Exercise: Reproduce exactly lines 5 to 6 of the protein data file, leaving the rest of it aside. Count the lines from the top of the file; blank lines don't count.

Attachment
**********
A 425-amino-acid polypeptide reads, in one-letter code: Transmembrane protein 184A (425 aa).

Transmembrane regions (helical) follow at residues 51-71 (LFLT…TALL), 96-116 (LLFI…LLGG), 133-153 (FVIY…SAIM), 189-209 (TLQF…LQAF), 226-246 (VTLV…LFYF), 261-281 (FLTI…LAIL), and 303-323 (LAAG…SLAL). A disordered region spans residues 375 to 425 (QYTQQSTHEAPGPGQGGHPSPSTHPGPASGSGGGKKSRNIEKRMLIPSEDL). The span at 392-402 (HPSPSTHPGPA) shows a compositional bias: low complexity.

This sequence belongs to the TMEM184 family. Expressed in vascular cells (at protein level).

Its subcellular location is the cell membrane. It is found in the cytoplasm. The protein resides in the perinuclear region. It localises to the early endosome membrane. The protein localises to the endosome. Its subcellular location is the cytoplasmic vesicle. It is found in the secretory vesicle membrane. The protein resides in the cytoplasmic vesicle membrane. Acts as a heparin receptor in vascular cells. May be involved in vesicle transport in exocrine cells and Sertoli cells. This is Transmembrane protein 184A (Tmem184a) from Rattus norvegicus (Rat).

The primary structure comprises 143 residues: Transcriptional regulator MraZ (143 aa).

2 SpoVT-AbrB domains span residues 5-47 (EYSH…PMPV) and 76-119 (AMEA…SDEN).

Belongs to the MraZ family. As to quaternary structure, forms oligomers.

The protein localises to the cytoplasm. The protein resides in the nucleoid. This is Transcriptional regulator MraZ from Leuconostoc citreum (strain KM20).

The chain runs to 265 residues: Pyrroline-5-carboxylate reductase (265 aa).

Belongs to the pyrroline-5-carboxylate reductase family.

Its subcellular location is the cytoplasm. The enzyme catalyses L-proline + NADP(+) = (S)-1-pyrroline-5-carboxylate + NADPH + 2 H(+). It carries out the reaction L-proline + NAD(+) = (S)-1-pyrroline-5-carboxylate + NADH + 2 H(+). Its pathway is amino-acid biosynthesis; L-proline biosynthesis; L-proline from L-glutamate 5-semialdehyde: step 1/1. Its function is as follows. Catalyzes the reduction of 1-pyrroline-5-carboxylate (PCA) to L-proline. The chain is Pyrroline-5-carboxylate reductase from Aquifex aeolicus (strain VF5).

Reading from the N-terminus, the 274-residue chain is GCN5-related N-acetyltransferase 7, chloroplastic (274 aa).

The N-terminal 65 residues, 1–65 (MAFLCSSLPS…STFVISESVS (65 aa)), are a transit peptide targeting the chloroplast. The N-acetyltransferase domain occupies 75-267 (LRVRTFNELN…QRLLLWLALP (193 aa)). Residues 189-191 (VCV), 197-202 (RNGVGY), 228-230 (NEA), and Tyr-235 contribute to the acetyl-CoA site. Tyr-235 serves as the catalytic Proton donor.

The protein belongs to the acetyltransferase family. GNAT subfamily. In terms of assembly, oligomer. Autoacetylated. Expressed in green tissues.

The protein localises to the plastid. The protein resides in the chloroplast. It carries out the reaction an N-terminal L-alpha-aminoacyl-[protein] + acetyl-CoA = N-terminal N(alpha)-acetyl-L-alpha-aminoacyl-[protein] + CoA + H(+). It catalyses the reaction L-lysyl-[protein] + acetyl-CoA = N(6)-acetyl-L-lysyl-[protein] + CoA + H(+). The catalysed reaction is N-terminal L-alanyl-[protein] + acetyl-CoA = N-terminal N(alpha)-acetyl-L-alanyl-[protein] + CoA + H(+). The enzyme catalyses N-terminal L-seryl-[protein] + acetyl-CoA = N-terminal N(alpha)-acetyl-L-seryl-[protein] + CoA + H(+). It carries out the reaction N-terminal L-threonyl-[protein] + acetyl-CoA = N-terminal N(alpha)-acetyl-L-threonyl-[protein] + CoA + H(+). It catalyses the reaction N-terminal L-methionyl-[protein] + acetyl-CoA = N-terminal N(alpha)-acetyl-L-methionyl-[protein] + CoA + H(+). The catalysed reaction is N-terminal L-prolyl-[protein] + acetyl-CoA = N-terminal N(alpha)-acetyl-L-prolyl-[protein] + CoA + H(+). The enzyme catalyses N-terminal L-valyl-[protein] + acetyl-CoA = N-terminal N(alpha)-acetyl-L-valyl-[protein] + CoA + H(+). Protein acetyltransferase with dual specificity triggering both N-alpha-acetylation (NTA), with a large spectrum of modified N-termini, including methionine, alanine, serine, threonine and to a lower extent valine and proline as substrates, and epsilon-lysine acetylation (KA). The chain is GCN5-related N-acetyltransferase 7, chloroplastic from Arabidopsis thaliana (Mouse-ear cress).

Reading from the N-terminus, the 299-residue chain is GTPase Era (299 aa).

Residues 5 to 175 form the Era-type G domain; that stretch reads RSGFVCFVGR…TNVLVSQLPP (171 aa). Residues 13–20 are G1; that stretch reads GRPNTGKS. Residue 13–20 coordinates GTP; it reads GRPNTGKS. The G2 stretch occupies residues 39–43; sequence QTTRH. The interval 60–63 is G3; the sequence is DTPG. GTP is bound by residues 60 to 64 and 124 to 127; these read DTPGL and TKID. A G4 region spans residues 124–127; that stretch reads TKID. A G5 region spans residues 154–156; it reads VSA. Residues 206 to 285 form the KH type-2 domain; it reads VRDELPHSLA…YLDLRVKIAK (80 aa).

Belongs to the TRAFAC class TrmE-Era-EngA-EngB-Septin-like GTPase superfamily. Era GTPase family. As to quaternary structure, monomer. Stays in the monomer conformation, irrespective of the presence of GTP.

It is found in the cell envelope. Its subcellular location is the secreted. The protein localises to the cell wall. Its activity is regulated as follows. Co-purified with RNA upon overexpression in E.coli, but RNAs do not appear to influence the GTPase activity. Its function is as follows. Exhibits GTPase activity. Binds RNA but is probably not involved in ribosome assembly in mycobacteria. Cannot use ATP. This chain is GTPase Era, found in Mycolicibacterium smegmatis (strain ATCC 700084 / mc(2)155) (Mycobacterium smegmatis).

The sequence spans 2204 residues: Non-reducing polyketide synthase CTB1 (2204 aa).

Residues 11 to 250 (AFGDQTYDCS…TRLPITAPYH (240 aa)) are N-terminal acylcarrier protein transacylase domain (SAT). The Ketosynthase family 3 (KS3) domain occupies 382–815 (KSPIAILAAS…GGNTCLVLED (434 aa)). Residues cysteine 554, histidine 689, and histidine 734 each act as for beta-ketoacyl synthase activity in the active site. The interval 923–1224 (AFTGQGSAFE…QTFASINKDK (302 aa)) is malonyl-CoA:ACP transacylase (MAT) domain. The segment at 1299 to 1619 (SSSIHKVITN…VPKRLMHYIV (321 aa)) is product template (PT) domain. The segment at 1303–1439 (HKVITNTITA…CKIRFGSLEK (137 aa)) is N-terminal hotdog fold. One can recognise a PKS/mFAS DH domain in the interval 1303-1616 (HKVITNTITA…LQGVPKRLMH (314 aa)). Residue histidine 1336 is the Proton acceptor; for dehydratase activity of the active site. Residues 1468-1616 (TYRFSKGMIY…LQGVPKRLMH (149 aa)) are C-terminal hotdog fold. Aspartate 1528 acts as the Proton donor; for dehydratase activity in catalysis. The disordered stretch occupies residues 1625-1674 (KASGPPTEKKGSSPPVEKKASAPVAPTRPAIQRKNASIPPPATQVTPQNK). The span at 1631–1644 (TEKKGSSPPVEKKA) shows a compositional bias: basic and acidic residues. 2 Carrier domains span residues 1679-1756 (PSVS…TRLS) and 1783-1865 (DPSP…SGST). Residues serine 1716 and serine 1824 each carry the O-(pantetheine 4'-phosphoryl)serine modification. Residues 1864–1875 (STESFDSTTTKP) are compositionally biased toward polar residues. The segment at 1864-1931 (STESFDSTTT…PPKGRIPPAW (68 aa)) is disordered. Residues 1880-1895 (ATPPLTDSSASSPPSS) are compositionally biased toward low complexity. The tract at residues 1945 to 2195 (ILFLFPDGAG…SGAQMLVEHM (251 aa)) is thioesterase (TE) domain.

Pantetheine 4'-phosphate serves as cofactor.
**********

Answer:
The primary structure comprises 143 residues: Transcriptional regulator MraZ (143 aa).

2 SpoVT-AbrB domains span residues 5-47 (EYSH…PMPV) and 76-119 (AMEA…SDEN).